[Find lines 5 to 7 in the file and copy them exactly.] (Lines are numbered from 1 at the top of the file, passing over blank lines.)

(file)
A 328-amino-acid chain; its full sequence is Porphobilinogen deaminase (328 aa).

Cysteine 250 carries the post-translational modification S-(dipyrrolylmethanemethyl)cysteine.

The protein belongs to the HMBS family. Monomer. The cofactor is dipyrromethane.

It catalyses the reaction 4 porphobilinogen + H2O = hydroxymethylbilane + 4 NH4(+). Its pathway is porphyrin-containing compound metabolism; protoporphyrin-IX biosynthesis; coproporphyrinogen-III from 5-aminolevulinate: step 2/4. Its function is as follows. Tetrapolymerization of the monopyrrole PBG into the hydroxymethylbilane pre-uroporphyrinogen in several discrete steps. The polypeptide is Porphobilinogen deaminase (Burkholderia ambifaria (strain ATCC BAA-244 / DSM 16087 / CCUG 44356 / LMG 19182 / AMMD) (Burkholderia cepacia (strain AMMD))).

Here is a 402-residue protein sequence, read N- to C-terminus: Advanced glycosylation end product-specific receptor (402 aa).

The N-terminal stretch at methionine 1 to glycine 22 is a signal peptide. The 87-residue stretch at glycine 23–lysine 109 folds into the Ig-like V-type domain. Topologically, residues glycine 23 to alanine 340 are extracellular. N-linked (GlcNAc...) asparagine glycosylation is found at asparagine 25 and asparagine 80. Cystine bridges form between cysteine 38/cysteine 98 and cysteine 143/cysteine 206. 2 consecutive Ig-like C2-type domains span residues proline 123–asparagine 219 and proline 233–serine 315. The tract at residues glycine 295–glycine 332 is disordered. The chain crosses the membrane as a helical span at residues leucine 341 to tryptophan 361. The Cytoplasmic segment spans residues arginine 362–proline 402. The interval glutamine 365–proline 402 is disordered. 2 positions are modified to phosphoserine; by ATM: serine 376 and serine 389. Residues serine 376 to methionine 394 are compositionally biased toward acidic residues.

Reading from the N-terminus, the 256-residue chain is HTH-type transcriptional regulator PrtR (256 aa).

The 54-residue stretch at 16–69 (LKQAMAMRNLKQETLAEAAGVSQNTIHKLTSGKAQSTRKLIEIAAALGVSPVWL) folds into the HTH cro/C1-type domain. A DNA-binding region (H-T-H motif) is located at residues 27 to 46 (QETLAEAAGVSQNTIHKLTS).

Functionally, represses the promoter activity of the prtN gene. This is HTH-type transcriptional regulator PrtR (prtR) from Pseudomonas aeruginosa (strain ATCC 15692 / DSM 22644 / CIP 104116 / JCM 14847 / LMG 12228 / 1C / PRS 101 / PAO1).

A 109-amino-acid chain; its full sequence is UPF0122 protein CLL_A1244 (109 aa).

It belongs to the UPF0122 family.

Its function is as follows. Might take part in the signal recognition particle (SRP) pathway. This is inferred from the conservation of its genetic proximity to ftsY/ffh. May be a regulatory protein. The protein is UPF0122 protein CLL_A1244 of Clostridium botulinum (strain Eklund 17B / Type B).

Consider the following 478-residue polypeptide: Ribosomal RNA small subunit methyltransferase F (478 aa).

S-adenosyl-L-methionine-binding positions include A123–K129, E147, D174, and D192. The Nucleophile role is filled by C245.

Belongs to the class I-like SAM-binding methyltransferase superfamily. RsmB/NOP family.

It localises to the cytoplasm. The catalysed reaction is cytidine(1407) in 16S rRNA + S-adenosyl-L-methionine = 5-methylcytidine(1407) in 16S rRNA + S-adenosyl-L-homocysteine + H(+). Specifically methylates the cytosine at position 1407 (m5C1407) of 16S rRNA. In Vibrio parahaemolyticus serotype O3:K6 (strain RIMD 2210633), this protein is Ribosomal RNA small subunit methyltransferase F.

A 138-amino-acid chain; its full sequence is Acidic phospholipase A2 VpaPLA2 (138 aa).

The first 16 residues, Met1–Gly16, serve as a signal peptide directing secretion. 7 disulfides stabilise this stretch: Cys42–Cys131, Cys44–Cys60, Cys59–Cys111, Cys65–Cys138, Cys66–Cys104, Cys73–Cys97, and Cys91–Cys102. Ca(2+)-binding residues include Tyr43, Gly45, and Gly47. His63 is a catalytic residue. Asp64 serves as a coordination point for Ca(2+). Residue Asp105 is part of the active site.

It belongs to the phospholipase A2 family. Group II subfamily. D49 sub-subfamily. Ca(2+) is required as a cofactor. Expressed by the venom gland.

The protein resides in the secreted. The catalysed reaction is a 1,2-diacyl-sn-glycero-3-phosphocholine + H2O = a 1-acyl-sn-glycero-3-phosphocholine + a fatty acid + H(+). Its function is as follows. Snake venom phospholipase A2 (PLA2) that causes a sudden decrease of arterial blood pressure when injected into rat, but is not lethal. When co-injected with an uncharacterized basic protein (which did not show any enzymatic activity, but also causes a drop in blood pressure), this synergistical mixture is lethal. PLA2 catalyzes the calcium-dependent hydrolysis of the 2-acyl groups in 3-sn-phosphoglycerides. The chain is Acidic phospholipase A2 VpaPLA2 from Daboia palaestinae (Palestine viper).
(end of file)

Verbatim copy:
Here is a 402-residue protein sequence, read N- to C-terminus: Advanced glycosylation end product-specific receptor (402 aa).

The N-terminal stretch at methionine 1 to glycine 22 is a signal peptide. The 87-residue stretch at glycine 23–lysine 109 folds into the Ig-like V-type domain. Topologically, residues glycine 23 to alanine 340 are extracellular. N-linked (GlcNAc...) asparagine glycosylation is found at asparagine 25 and asparagine 80. Cystine bridges form between cysteine 38/cysteine 98 and cysteine 143/cysteine 206. 2 consecutive Ig-like C2-type domains span residues proline 123–asparagine 219 and proline 233–serine 315. The tract at residues glycine 295–glycine 332 is disordered. The chain crosses the membrane as a helical span at residues leucine 341 to tryptophan 361. The Cytoplasmic segment spans residues arginine 362–proline 402. The interval glutamine 365–proline 402 is disordered. 2 positions are modified to phosphoserine; by ATM: serine 376 and serine 389. Residues serine 376 to methionine 394 are compositionally biased toward acidic residues.

Reading from the N-terminus, the 256-residue chain is HTH-type transcriptional regulator PrtR (256 aa).